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Published: December 13th 2018
Sun 9-Mon 10 December - Day 44 to 45 - Bocas del Toro
My next story is very’ interesting’. Leaving our San Jose, Costa Rican hotel at 5.30am to catch the 6.00pm bus to Panama we travelled through some mountainous area through the fog before coming out the other side onto rural plains. We travelled for 5 hours to the boarder where we were required to pay a departure tax of US$8 and to enter Panama, we only had to show our departure arrangements from Panama before getting our tourist stamp in our passports. Australians don’t need visas to visit Panama.
All was going well as we got off the bus and was walking to pay our $$ to leave Costa Rica. We noticed that the whole area was a building site. Backhoes, cranes, trucks, you name it. They were obviously in the early stages of building new facilities for immigration and the border crossing. The was a hugh line up of people. The 12 of us joined the line to be stamped out of the country after paying our $8. Then a policewoman called out for all those over 60yo. It was hot and
humid, and we found that we were taken into the small building to be processed so that we didn’t have to stand and in the sun. We 5 all thought that was very good. After the 5 of us were processed, we waited for the remainder of our group to be processed. All of a sudden, we noticed nothing was happening. Their computers had gone down. One person was being processed every 15-20 minutes. People had been waiting for over 2 hours. Suddenly the power went out. We guessed that a machine had dug up all the lines!!!!. The on-and-off computer system was now completely dead.
The additional problem was the 5 of us over-60s were stamped out of Costa Rica and in ‘no man’s land’ and the other 6 were still in Cosa Rica. One of our travel mates aggravated the policewoman which didn’t help Alfredo with his negotiations. In the end, Alfredo started negotiating with a policeman instead and convinced him to process the remaining 6 members of our group. The way they did it was to take an image of each passport, send it through WhatsApp, to their other office which had internet access
to see if we were all OK to go through the border. We saw Alfredo’s happy smile which meant we were all through. He then cancelled the accommodation in Guabito, Costa Rica which was his plan B.
We loaded our bags onto a trolley and off we walked, across the bridge between the 2 countries. I felt a bit unfair walking past all the masses of people who were sitting down waiting to be processed. They may still be there!!!! The Rio Sixaola forms part of the border with Costa Rica. An old railroad bridge spans the river between Guabito and Sixaola, Costa Rica. The bridge is a border crossing used by tourists going between destinations in Bocas del Toro and Costa Rica.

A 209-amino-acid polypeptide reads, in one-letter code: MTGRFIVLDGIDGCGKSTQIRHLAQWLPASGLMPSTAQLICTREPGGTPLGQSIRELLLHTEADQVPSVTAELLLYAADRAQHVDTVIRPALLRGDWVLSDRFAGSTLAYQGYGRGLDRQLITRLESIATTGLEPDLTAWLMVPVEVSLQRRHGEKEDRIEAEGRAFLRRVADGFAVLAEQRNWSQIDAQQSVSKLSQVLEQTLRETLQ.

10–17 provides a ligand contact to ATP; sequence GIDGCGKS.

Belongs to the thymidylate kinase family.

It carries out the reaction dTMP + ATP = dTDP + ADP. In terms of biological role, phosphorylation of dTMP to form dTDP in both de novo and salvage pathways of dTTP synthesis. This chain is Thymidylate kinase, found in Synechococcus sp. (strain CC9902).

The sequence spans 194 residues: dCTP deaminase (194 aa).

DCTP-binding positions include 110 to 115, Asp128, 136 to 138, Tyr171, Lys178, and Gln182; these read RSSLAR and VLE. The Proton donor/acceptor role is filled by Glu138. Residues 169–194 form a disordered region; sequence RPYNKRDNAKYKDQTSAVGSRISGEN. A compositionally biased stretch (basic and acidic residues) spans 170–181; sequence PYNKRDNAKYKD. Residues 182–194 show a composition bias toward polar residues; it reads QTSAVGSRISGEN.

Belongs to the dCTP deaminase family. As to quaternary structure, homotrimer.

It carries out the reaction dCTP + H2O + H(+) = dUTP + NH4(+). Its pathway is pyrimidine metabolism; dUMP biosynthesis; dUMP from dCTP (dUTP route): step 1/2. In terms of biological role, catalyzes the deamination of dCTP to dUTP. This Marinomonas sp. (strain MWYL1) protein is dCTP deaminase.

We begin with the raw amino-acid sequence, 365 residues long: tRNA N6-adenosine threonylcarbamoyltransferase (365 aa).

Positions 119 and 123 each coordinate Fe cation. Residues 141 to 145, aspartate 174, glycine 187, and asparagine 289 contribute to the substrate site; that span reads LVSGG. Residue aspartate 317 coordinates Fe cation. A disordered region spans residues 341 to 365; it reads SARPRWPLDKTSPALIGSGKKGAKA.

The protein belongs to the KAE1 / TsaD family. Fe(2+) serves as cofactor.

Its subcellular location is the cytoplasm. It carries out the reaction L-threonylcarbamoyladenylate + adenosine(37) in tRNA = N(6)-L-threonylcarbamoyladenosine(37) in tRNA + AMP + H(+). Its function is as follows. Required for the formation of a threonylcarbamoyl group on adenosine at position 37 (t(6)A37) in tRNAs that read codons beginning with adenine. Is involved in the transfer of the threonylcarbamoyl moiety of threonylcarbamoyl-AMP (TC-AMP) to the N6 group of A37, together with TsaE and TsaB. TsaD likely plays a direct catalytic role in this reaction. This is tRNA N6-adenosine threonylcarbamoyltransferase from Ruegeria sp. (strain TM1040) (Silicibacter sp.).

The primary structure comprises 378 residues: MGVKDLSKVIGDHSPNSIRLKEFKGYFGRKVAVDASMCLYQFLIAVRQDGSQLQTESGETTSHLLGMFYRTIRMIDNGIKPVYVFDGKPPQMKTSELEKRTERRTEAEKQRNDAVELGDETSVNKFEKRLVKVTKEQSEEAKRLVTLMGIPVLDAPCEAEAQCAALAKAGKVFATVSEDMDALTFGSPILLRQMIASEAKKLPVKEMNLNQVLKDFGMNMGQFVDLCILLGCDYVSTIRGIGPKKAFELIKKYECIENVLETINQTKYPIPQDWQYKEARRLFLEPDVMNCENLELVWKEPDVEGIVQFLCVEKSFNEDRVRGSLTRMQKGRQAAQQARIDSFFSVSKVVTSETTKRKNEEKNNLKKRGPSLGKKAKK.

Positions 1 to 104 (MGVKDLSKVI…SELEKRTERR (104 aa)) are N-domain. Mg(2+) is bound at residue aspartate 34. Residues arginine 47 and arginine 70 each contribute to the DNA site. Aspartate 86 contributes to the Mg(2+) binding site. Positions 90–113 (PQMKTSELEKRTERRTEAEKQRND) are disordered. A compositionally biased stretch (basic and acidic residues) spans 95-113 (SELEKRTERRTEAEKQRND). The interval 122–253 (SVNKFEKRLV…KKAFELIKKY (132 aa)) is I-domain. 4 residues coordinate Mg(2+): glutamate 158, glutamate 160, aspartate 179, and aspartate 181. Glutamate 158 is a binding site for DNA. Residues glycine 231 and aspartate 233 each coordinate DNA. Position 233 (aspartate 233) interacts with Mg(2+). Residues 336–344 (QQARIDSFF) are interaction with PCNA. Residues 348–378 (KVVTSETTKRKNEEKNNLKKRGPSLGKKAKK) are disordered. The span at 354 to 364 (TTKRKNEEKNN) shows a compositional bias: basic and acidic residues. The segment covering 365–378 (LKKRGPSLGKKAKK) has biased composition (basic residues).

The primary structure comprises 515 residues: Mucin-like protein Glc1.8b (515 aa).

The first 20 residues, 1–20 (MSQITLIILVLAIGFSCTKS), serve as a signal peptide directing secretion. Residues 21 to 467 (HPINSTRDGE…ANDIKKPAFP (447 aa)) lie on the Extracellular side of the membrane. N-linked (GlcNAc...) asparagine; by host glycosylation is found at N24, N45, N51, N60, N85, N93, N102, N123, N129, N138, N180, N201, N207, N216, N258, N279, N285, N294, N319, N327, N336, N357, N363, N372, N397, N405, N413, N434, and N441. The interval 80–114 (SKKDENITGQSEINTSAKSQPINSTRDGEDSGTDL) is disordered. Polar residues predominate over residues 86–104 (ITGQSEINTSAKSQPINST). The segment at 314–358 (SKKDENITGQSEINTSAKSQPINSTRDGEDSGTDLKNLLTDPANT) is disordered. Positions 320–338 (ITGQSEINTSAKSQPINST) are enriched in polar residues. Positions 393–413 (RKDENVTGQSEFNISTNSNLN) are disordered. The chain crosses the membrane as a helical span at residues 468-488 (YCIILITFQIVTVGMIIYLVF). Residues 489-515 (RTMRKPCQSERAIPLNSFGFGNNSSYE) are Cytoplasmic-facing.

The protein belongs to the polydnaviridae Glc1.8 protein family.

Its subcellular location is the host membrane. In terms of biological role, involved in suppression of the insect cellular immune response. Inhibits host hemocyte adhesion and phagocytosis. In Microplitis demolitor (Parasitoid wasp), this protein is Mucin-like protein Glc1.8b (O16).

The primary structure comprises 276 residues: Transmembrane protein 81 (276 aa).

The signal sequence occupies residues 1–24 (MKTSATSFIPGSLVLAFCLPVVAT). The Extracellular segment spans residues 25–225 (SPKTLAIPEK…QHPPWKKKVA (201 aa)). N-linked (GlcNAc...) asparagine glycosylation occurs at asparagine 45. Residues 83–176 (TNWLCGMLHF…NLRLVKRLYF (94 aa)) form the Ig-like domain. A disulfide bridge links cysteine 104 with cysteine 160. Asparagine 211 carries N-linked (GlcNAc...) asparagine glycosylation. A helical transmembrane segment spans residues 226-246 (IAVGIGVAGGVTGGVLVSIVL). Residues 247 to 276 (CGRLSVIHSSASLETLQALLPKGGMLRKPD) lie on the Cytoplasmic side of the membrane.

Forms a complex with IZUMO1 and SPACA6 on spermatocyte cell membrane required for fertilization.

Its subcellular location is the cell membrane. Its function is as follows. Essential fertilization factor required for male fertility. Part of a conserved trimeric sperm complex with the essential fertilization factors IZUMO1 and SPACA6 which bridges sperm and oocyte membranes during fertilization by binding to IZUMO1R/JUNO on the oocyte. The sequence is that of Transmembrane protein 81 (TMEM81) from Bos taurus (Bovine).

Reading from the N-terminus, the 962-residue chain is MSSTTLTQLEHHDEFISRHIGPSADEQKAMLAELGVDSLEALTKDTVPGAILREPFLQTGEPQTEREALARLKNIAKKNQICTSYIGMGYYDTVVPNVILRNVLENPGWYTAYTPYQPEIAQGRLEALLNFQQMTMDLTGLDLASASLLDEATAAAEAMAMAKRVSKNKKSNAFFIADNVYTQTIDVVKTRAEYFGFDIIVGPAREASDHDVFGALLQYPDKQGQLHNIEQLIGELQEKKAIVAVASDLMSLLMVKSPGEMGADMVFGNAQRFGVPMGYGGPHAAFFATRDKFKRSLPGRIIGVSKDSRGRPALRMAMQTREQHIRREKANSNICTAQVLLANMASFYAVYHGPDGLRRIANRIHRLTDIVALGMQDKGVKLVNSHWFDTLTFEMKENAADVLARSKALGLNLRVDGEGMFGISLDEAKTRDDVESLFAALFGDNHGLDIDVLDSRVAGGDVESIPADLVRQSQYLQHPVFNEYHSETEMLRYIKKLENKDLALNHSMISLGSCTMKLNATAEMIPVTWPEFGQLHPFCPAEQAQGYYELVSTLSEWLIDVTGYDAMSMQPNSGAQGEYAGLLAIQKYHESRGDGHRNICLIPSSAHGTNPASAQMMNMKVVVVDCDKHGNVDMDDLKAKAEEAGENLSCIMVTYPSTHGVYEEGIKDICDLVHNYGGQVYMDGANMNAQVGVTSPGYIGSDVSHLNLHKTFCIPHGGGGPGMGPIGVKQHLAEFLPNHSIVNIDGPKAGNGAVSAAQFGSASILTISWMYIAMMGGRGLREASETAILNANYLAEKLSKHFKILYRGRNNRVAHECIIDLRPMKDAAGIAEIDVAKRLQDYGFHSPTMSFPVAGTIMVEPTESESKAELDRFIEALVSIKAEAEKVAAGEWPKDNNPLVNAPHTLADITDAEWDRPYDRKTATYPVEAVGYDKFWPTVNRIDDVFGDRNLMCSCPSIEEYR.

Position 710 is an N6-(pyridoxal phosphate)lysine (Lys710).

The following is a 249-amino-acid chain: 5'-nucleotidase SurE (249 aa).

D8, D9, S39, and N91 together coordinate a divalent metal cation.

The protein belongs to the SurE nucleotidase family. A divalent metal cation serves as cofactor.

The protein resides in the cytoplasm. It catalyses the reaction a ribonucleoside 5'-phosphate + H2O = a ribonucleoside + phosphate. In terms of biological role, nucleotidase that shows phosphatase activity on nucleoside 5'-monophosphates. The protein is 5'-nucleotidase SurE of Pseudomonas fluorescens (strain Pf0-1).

So meanwhile, 5 hours later, we had our passports stamped to enter Panama. There was a slight delay as 3 of our travel mates didn’t have full evidence of their flight out of Panama. Alfredo put on his best negotiating hat again and got them through. We were off to catch the boat after a 45-minute minivan ride and top speed. We arrived 2 minutes before
the last boat for the day was going to Bocas Del Toro.
After a beautiful speedboat trip to tranquil Bocas Town through calm seas, we arrived safely in the dark. After checking into our Hotel Delfines (the host was fantastic), walking for 10 minutes with our bags, we all met downstairs for a cold drink. We were supposed to go to a restaurant away from the hotel for dinner but it was a very easy vote to stay right where we were and all ordered pizzas, relaxing and reflecting on our very different day. Up until this border crossing, our Estonia to Russia had been the most ‘interesting’. Now the Costa Rica to Panama wins the ‘race’!! We all slept very well that night.
The islands of the Bocas del Toro archipelago offered us a great diversity of attractions and natural environments; luxurious rain forests with an abundance of fauna and flora. These sunny islands have beaches, coral reefs & crystal clear waters that compete with the Caribbean's best.
After a slow start, waiting for the tropical night rain to stop, when the sun came out, we caught one of the
many water taxis to Bastimento Island to visit the Red Frog Beach. It was beautiful. After an $8, 20 minute boat trip, we arrived at the Island, paid the $5 entrance to this private beach and immediately asked the local to show us the red frogs. He easily found this tiny little frog in the mangrove forests. All of the islands in this archipelago had mangrove forests. Some of the small islands were completely covered. The red frog was more orange than red and was very quick to move. We also saw a big male sloth, busily feeding and a mother and baby sloth curled up in a ball sleeping.